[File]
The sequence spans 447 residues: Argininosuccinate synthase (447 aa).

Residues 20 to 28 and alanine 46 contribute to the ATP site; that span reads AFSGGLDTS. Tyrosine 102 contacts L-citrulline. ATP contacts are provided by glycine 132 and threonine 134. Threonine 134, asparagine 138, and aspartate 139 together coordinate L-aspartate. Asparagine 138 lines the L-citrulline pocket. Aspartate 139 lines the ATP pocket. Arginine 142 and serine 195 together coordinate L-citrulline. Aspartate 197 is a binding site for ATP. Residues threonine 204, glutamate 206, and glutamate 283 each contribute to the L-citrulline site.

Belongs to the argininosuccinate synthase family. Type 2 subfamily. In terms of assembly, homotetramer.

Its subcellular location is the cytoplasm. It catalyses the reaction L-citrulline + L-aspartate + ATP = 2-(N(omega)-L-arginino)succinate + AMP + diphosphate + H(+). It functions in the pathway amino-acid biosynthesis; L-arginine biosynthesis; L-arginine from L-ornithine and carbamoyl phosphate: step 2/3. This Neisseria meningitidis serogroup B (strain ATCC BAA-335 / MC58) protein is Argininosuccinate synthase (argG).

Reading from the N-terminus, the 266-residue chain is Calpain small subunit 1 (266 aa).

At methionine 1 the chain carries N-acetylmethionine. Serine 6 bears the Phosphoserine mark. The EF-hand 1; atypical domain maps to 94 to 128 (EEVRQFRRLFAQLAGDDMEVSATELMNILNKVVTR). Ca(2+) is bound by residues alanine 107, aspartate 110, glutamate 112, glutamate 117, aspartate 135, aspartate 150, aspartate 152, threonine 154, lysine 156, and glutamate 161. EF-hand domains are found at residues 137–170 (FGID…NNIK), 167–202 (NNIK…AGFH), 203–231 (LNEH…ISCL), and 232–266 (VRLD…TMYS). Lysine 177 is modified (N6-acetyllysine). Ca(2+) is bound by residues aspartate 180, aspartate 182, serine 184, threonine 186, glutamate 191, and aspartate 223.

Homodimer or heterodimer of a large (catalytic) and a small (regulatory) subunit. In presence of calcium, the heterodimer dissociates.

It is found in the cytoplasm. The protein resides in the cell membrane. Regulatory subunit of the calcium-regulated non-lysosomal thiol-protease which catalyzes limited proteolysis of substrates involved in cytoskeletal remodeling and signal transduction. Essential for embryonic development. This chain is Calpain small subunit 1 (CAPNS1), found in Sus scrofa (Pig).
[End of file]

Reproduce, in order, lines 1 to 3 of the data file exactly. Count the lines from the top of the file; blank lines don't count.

The sequence spans 447 residues: Argininosuccinate synthase (447 aa).

Residues 20 to 28 and alanine 46 contribute to the ATP site; that span reads AFSGGLDTS. Tyrosine 102 contacts L-citrulline. ATP contacts are provided by glycine 132 and threonine 134. Threonine 134, asparagine 138, and aspartate 139 together coordinate L-aspartate. Asparagine 138 lines the L-citrulline pocket. Aspartate 139 lines the ATP pocket. Arginine 142 and serine 195 together coordinate L-citrulline. Aspartate 197 is a binding site for ATP. Residues threonine 204, glutamate 206, and glutamate 283 each contribute to the L-citrulline site.

Belongs to the argininosuccinate synthase family. Type 2 subfamily. In terms of assembly, homotetramer.